Salzburg was originally known as Juvavum, a trading stop on one of the Roman Empire’s most important routes. It declined during hard times after the Goths’ attack on Rome, and as the western part of the empire declined, so did Salzburg. All that remained was a small village.
In 696 AD the city was revived. Bishop Rupert was so fond of the area’s beauty that he re-named it Salzburg after the river Salzach, and made it an Episcopal See. His successors, the bishops Wolf Dietrich, Markus Sittikusand, and Paris Lodron, were instrumental in creating the Salzburg we know today, especially its majestic Baroque churches, palaces, and castles. Most of the cultural treasures, including the Altstadt (the Old Town) and the Hohensalzburg fortress, are in the western part of the city known as Salzachufer.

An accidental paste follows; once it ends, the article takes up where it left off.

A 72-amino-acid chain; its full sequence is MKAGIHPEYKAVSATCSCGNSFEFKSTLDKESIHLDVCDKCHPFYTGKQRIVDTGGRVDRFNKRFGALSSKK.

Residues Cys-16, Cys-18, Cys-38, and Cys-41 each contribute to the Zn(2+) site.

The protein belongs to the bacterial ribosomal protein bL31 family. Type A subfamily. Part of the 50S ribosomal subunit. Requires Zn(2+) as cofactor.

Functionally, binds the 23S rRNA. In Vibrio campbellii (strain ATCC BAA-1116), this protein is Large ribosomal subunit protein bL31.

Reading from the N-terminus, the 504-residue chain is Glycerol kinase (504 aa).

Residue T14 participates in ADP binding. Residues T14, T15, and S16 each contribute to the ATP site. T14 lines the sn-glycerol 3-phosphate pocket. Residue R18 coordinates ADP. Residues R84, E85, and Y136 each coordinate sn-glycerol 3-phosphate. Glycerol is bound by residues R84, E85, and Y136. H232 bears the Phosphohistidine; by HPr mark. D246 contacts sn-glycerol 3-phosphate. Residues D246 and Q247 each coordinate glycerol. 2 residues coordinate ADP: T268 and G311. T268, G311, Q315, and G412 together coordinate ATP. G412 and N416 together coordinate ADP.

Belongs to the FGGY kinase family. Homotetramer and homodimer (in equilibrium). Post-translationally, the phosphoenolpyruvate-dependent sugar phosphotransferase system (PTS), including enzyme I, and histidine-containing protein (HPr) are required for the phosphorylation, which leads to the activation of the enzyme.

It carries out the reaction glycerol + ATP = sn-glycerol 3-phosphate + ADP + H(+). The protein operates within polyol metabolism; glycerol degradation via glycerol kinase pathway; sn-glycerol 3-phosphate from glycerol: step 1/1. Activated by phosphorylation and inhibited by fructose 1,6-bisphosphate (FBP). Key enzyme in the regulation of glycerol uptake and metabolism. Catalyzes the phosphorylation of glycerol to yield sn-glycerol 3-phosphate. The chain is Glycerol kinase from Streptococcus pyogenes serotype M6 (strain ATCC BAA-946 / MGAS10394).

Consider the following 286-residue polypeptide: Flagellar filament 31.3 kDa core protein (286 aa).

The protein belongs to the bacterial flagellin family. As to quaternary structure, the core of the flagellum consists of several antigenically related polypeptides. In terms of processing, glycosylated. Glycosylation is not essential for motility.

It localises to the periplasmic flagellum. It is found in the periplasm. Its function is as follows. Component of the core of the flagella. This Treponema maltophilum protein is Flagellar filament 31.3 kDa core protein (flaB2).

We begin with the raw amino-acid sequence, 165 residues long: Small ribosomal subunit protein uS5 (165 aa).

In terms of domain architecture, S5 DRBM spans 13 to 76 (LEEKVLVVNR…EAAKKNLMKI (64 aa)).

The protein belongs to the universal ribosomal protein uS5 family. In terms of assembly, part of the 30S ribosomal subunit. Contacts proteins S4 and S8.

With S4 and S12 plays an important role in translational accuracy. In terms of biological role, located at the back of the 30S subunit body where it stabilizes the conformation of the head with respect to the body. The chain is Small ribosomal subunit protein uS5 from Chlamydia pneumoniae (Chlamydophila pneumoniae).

One of the world’s most outstanding geniuses, Wolfgang Amadeus Mozart, was born here in 1756. His place of birth, Hagenauer Haus, still stands to this day.
After World War II, Salzburg became one of Austria’s most important commercial centres as well as one of its largest tourist destinations. One of the major reasons was the 1964 film, "Sound of Music."
The new Salzburg, with its banks, railway and bus stations, Mirabellplatz and many cheap hotels has sprung up on the right side of the river Rechtes Salzachufer.